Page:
The full Scottish – Weddings north of the border

Published date: 2nd January 2019

Though every culture has its own wedding traditions, Scotland can boast more than most. Sadly some of the more interesting ones have died out, or nearly so at least. English readers will perhaps be surprised at how different certain Scottish wedding customs are to those South of the Border.

Perhaps the cruellest is or was ‘the blackening’, where the intendeds were captured by friends, and then covered in treacle and feathers, or something equally unpleasant, before being paraded round the village or neighbourhood. Folklore experts probably spot deep meaning in it, to us it just seems mean.

Rather more understandable is Scotland’s foot-washing tradition on the eve of the wedding. The bride has her feet washed in a tub placed in the best room in her family home, the washing done by older women or married friends. After this the groom is plonked in the tub and has his legs greased and sooted (anyone spot a theme here?). For we Sassenachs the most shocking thing about that is the couple seeing one another the day before the wedding.

Similarly, it is traditional in some parts of Scotland to have a full bridal party procession to the church, groom and maid of honour to the fore, bride and best man behind them, and a piper leading the lot. Again, the groom sees his bride before she reaches the church. On the way the first person they encounter – known as the first foot – is given a small gift of money or a dram for luck, and persuaded to accompany them for part of the way.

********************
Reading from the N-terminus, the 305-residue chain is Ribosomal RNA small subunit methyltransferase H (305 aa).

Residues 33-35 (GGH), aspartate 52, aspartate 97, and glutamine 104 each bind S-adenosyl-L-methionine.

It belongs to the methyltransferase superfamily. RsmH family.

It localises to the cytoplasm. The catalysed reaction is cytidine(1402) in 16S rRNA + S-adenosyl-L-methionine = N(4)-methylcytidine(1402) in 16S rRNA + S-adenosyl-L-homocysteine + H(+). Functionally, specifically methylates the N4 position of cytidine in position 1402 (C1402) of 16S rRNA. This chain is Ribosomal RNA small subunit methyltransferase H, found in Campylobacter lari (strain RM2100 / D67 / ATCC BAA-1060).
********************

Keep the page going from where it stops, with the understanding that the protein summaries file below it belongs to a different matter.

What the couple wear is also rife with tradition and meaning. The groom’s shirt (sark) should have been a gift from the bride, and he pays for her dress. The Scottish wedding is arguably different again in that the groom’s clothing may outshine the bride’s. She wears the usual white (customarily the last stitch done by her own hand), with a veil, and in her bouquet a sprig of white heather (for luck). He may don kilt or tartan trews; if kilted the socks may be equally colourful, and natty brogues atop them, with a sgian dubh (black knife) tucked in one sock. A note of caution – any blade longer than 3.5 inches would have the police interested, and in theory even with a shorter version you’re reliant on constabulary common sense if it’s seen (don’t expect leniency if the blade is flashed about).

As the party nears the church the bride’s father often throws a handful of coins for ‘the wedding scramble’ by children, symbolic of luck being spread around. And for more evident symbols the Saltire, thistle and Celtic knots often feature in the decor.

And so to the meal (too cruel to suggest the alternative in Edinburgh of ‘You’ll have had your tea then?’). Scotland has wonderful fare to offer the planner from smoked salmon to Aberdeen Angus beef, via haggis and clootie dumpling, and fine drink too in the form of whisky, and thanks to the Auld Alliance there’s better claret supposedly shipped to Edinburgh than London, so a menu rife with meaning is not hard to concoct. Even the way the whisky is drunk can be particularly Scottish – use a Quaich, two handled, given and taken with both hands to show there are no weapons to worry about, and passed around to show unity and good intentions.

Last comes the party – possibly a ceilidh? – often with the bride and groom kicking things off with the Grand March to martial music, the rest of the wedding party joining in as they go. More whisky (and other equally restorative beverages) may possibly be downed during the remainder of the convivial evening.

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